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Lifting Shoes for Commuting on Platforms

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Lifting Shoes for Commuting on Platforms

Old 08-26-15, 10:06 AM
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Lifting Shoes for Commuting on Platforms

Hello, I am commuting to work on platform pedals as I dont want to carry two sets of shoes with me when I ride. I am wondering if anyone has given lifting shoes a try on platforms? It seems to me that the flatness and rigidity of the soles would be a perfect fit for platform pedal output.

What are your thoughts? Has anyone tried this?
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Old 08-26-15, 01:42 PM
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If you use SPD pedals (not SPD-SL, which use huge cleats that are difficult to walk on), you can then wear SPD shoes which use smaller cleats designed to be recessed into the sole of the shoe. These are commonly called mountain bike pedals. There are a couple of road-specific SPD pedals - Shimano PD-A520, A530 and A600.

I use the A600s with Northwave Jet 365 shoes; I park across the street from my work building and have absolutely no problems walking. Nor do I have to do the lame duck walk associated with SPD-SLs. If I need to do a lot of walking (shopping, beer run, errands) I use Pearl Izumi Fuel shoes which have more pliable soles.

To answer your question - no, I ditched platforms long ago and haven't looked back. Clipless is night-and-day more efficient.
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Old 08-26-15, 01:49 PM
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I wear skate shoes, Converse Cons ka-ii


I'm not familiar with lifting shoes
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Old 08-26-15, 05:12 PM
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I'm switching over from clipless to platforms myself right now, for the same reason of not wanting to deal with special bike shoes (in my case I don't want to shop). Never heard of lifting shoes, but on good platform pedals basically anything should work.

Or at least that's what Rivendell says.
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Old 08-26-15, 09:27 PM
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I haven't heard of lifting shoes, but I generally look for shoes with stiff soles. My best results lately have been in the "hiking" shoes, which also work with my general style.

Don't forget that they have to look good.
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Old 08-27-15, 07:58 AM
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Originally Posted by FenderTL5
I wear skate shoes, Converse Cons ka-ii


I'm not familiar with lifting shoes
+1 skateboard shoes (I use toe clips)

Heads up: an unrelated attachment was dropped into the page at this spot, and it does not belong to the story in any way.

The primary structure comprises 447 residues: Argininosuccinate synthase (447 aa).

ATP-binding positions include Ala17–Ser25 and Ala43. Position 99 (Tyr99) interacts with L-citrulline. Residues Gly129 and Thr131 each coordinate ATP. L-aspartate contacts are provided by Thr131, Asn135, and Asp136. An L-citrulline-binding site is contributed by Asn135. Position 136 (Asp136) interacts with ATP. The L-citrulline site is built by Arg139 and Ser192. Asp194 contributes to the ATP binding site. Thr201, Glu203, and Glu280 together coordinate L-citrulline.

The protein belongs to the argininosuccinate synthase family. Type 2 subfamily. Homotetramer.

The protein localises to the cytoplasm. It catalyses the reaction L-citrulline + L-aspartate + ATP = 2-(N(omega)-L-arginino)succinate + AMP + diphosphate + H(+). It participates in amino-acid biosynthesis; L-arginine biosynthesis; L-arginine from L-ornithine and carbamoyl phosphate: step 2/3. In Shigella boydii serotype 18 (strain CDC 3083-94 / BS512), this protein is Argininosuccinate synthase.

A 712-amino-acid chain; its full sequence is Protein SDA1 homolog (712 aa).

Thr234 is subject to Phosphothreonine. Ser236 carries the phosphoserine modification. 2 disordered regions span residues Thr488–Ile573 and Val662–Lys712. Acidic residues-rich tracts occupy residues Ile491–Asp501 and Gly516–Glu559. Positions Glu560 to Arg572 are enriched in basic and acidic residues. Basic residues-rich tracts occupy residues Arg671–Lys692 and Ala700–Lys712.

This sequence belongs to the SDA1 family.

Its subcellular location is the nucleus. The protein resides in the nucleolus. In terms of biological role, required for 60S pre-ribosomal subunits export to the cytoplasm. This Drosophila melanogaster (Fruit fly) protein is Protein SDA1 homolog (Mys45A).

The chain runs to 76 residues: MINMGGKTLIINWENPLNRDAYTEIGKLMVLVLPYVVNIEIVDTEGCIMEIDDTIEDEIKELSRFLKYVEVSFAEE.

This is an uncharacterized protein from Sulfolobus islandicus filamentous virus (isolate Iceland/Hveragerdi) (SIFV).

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Old 08-27-15, 08:33 AM
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Originally Posted by Gresp15C
I haven't heard of lifting shoes, but I generally look for shoes with stiff soles. My best results lately have been in the "hiking" shoes, which also work with my general style.

Don't forget that they have to look good.
I wear hiking boots in the rain or cold weather, the skateboard style shoes in the heat of summer.
My criteria is to be work-casual friendly. So the fewer bold colors, two-tones and stripes the better.
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Old 08-27-15, 08:54 AM
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Think weight lifting shoes.
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Old 08-27-15, 08:55 AM
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Originally Posted by FenderTL5
I wear skate shoes, Converse Cons ka-ii


I'm not familiar with lifting shoes
Chrome makes an SPD shoe that look exactly like those but with a different color scheme.
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Old 08-27-15, 09:35 AM
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You'd really need to be a little more specific about what you mean by "lifting" shoes. A lot of times skate shoes are used by lifters, and those work pretty well as long as your platform pedal has a decent flat platform. There are other lifting shoes with a high heel in the back that probably wouldn't work as well because they're designed to tilt your foot forward.

Chrome makes shoes specifically for biking (on platforms with no clips), and while I've only used them once so far they've worked well for me. They're the "pedal series":
Urban Bike Sneakers | Pedal Bike Shoes | Chrome Industries

Among skate shoes, some have a very very loose sole and others have a somewhat-stiffer sole - the one with the somewhat stiffer sole work better in my experience. You can tell just by trying to bend the shoe by hand.

There have been a number of studies and experiments that have shown no efficiency in using clipless, like here's the first one I have a link to - the rider feels like they're going faster with clipless but measurements show they are not -
https://www.youtube.com/watch?v=CNedIJBZpgM

These aren't done in real world conditions, so there's still some debate over whether clipless gives an advantage in certain niche situations (sprinting, uphill, etc), but it strongly suggests that clipless is somewhere between no additional power and only very slight increase in efficiency. Either way not having to carry and change shoes at the end of the ride more than makes up the time for any casual riding. The main advantage of clipless is keeping your foot solidly connected to the pedal at very high rpms.

I've tried wearing around shoes with cleats before - my feet hurt at the end of the day in a way they didn't with regular shoes. I definitely prefer shoes with no cleat if I'm going to be walking around all day.
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